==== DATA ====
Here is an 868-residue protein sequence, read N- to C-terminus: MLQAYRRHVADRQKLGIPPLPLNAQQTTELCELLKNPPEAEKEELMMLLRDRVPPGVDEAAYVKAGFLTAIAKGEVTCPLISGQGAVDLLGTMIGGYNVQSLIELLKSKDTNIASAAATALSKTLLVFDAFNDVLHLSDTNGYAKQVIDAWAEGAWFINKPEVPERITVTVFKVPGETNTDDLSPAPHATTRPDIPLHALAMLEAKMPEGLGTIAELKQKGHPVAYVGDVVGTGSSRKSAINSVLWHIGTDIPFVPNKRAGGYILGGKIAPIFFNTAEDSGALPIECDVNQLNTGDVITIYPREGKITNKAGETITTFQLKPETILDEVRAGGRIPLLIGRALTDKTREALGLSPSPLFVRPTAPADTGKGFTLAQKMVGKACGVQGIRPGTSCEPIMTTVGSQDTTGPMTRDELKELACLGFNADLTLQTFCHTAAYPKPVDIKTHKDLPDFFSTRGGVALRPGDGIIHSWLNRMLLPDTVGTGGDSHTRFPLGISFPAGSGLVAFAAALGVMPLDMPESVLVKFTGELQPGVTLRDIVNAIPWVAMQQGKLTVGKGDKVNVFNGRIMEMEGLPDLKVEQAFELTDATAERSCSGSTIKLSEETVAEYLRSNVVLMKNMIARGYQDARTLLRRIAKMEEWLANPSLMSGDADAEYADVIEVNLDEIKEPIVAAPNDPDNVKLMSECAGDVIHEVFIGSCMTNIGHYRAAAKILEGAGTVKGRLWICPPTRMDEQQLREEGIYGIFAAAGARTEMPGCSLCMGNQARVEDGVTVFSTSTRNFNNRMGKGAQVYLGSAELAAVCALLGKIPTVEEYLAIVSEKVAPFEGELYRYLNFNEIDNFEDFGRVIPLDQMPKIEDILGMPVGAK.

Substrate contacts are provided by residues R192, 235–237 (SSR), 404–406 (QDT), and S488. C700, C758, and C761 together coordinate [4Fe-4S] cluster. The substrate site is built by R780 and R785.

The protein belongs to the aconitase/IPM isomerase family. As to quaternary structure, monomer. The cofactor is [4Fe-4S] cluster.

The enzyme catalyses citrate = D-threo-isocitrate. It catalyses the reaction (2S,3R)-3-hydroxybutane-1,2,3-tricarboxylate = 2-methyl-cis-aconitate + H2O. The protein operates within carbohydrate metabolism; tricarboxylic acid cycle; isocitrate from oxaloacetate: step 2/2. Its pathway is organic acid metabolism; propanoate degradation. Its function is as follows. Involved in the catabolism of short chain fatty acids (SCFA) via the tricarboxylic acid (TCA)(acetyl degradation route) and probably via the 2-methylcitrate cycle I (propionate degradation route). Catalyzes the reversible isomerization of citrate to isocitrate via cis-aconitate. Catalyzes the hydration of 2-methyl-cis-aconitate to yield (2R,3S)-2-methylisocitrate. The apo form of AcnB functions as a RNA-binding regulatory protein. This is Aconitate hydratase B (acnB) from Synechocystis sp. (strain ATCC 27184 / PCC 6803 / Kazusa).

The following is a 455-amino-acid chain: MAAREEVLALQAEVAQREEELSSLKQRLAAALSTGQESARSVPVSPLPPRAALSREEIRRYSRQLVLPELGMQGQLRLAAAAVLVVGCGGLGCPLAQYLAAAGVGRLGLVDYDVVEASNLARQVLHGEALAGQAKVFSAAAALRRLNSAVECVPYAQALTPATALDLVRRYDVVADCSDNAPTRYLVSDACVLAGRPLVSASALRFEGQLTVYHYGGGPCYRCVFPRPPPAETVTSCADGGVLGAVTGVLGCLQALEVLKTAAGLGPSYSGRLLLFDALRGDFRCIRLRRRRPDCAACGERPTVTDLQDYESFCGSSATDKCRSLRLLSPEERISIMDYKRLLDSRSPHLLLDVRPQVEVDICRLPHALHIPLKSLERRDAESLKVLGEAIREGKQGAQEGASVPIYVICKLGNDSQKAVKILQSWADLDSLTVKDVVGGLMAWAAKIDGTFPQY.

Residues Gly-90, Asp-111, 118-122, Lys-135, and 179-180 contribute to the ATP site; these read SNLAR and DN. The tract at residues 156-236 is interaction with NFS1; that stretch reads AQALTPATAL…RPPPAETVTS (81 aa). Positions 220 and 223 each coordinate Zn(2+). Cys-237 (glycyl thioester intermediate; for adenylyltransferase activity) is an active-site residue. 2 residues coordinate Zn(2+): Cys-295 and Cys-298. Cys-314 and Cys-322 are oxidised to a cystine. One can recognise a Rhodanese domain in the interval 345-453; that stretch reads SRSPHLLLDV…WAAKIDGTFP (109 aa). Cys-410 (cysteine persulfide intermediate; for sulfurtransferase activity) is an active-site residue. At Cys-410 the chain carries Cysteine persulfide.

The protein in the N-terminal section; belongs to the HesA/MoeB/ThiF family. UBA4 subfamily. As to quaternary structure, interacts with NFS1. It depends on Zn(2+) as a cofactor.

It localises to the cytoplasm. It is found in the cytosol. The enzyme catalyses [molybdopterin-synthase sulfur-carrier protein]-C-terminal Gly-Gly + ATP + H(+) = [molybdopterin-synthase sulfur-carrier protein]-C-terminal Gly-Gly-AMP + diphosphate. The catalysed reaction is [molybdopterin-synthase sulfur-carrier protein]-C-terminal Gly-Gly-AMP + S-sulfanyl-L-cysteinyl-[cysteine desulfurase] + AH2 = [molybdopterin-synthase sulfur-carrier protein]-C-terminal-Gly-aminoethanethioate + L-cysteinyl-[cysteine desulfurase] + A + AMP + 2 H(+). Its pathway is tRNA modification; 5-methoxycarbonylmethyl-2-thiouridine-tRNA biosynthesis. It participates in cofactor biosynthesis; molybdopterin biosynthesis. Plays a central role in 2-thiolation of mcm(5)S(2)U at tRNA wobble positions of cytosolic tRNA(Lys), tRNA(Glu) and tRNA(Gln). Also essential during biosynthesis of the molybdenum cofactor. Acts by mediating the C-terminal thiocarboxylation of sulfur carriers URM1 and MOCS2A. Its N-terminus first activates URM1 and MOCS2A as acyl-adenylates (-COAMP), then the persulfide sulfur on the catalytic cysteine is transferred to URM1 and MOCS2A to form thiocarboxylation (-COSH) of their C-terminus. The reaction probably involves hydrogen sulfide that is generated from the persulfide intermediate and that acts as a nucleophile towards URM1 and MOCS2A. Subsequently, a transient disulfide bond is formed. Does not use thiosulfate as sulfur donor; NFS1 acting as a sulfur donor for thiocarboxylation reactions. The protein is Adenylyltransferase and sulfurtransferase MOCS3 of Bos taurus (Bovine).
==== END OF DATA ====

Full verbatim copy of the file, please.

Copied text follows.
Here is an 868-residue protein sequence, read N- to C-terminus: MLQAYRRHVADRQKLGIPPLPLNAQQTTELCELLKNPPEAEKEELMMLLRDRVPPGVDEAAYVKAGFLTAIAKGEVTCPLISGQGAVDLLGTMIGGYNVQSLIELLKSKDTNIASAAATALSKTLLVFDAFNDVLHLSDTNGYAKQVIDAWAEGAWFINKPEVPERITVTVFKVPGETNTDDLSPAPHATTRPDIPLHALAMLEAKMPEGLGTIAELKQKGHPVAYVGDVVGTGSSRKSAINSVLWHIGTDIPFVPNKRAGGYILGGKIAPIFFNTAEDSGALPIECDVNQLNTGDVITIYPREGKITNKAGETITTFQLKPETILDEVRAGGRIPLLIGRALTDKTREALGLSPSPLFVRPTAPADTGKGFTLAQKMVGKACGVQGIRPGTSCEPIMTTVGSQDTTGPMTRDELKELACLGFNADLTLQTFCHTAAYPKPVDIKTHKDLPDFFSTRGGVALRPGDGIIHSWLNRMLLPDTVGTGGDSHTRFPLGISFPAGSGLVAFAAALGVMPLDMPESVLVKFTGELQPGVTLRDIVNAIPWVAMQQGKLTVGKGDKVNVFNGRIMEMEGLPDLKVEQAFELTDATAERSCSGSTIKLSEETVAEYLRSNVVLMKNMIARGYQDARTLLRRIAKMEEWLANPSLMSGDADAEYADVIEVNLDEIKEPIVAAPNDPDNVKLMSECAGDVIHEVFIGSCMTNIGHYRAAAKILEGAGTVKGRLWICPPTRMDEQQLREEGIYGIFAAAGARTEMPGCSLCMGNQARVEDGVTVFSTSTRNFNNRMGKGAQVYLGSAELAAVCALLGKIPTVEEYLAIVSEKVAPFEGELYRYLNFNEIDNFEDFGRVIPLDQMPKIEDILGMPVGAK.

Substrate contacts are provided by residues R192, 235–237 (SSR), 404–406 (QDT), and S488. C700, C758, and C761 together coordinate [4Fe-4S] cluster. The substrate site is built by R780 and R785.

The protein belongs to the aconitase/IPM isomerase family. As to quaternary structure, monomer. The cofactor is [4Fe-4S] cluster.

The enzyme catalyses citrate = D-threo-isocitrate. It catalyses the reaction (2S,3R)-3-hydroxybutane-1,2,3-tricarboxylate = 2-methyl-cis-aconitate + H2O. The protein operates within carbohydrate metabolism; tricarboxylic acid cycle; isocitrate from oxaloacetate: step 2/2. Its pathway is organic acid metabolism; propanoate degradation. Its function is as follows. Involved in the catabolism of short chain fatty acids (SCFA) via the tricarboxylic acid (TCA)(acetyl degradation route) and probably via the 2-methylcitrate cycle I (propionate degradation route). Catalyzes the reversible isomerization of citrate to isocitrate via cis-aconitate. Catalyzes the hydration of 2-methyl-cis-aconitate to yield (2R,3S)-2-methylisocitrate. The apo form of AcnB functions as a RNA-binding regulatory protein. This is Aconitate hydratase B (acnB) from Synechocystis sp. (strain ATCC 27184 / PCC 6803 / Kazusa).

The following is a 455-amino-acid chain: MAAREEVLALQAEVAQREEELSSLKQRLAAALSTGQESARSVPVSPLPPRAALSREEIRRYSRQLVLPELGMQGQLRLAAAAVLVVGCGGLGCPLAQYLAAAGVGRLGLVDYDVVEASNLARQVLHGEALAGQAKVFSAAAALRRLNSAVECVPYAQALTPATALDLVRRYDVVADCSDNAPTRYLVSDACVLAGRPLVSASALRFEGQLTVYHYGGGPCYRCVFPRPPPAETVTSCADGGVLGAVTGVLGCLQALEVLKTAAGLGPSYSGRLLLFDALRGDFRCIRLRRRRPDCAACGERPTVTDLQDYESFCGSSATDKCRSLRLLSPEERISIMDYKRLLDSRSPHLLLDVRPQVEVDICRLPHALHIPLKSLERRDAESLKVLGEAIREGKQGAQEGASVPIYVICKLGNDSQKAVKILQSWADLDSLTVKDVVGGLMAWAAKIDGTFPQY.

Residues Gly-90, Asp-111, 118-122, Lys-135, and 179-180 contribute to the ATP site; these read SNLAR and DN. The tract at residues 156-236 is interaction with NFS1; that stretch reads AQALTPATAL…RPPPAETVTS (81 aa). Positions 220 and 223 each coordinate Zn(2+). Cys-237 (glycyl thioester intermediate; for adenylyltransferase activity) is an active-site residue. 2 residues coordinate Zn(2+): Cys-295 and Cys-298. Cys-314 and Cys-322 are oxidised to a cystine. One can recognise a Rhodanese domain in the interval 345-453; that stretch reads SRSPHLLLDV…WAAKIDGTFP (109 aa). Cys-410 (cysteine persulfide intermediate; for sulfurtransferase activity) is an active-site residue. At Cys-410 the chain carries Cysteine persulfide.

The protein in the N-terminal section; belongs to the HesA/MoeB/ThiF family. UBA4 subfamily. As to quaternary structure, interacts with NFS1. It depends on Zn(2+) as a cofactor.

It localises to the cytoplasm. It is found in the cytosol. The enzyme catalyses [molybdopterin-synthase sulfur-carrier protein]-C-terminal Gly-Gly + ATP + H(+) = [molybdopterin-synthase sulfur-carrier protein]-C-terminal Gly-Gly-AMP + diphosphate. The catalysed reaction is [molybdopterin-synthase sulfur-carrier protein]-C-terminal Gly-Gly-AMP + S-sulfanyl-L-cysteinyl-[cysteine desulfurase] + AH2 = [molybdopterin-synthase sulfur-carrier protein]-C-terminal-Gly-aminoethanethioate + L-cysteinyl-[cysteine desulfurase] + A + AMP + 2 H(+). Its pathway is tRNA modification; 5-methoxycarbonylmethyl-2-thiouridine-tRNA biosynthesis. It participates in cofactor biosynthesis; molybdopterin biosynthesis. Plays a central role in 2-thiolation of mcm(5)S(2)U at tRNA wobble positions of cytosolic tRNA(Lys), tRNA(Glu) and tRNA(Gln). Also essential during biosynthesis of the molybdenum cofactor. Acts by mediating the C-terminal thiocarboxylation of sulfur carriers URM1 and MOCS2A. Its N-terminus first activates URM1 and MOCS2A as acyl-adenylates (-COAMP), then the persulfide sulfur on the catalytic cysteine is transferred to URM1 and MOCS2A to form thiocarboxylation (-COSH) of their C-terminus. The reaction probably involves hydrogen sulfide that is generated from the persulfide intermediate and that acts as a nucleophile towards URM1 and MOCS2A. Subsequently, a transient disulfide bond is formed. Does not use thiosulfate as sulfur donor; NFS1 acting as a sulfur donor for thiocarboxylation reactions. The protein is Adenylyltransferase and sulfurtransferase MOCS3 of Bos taurus (Bovine).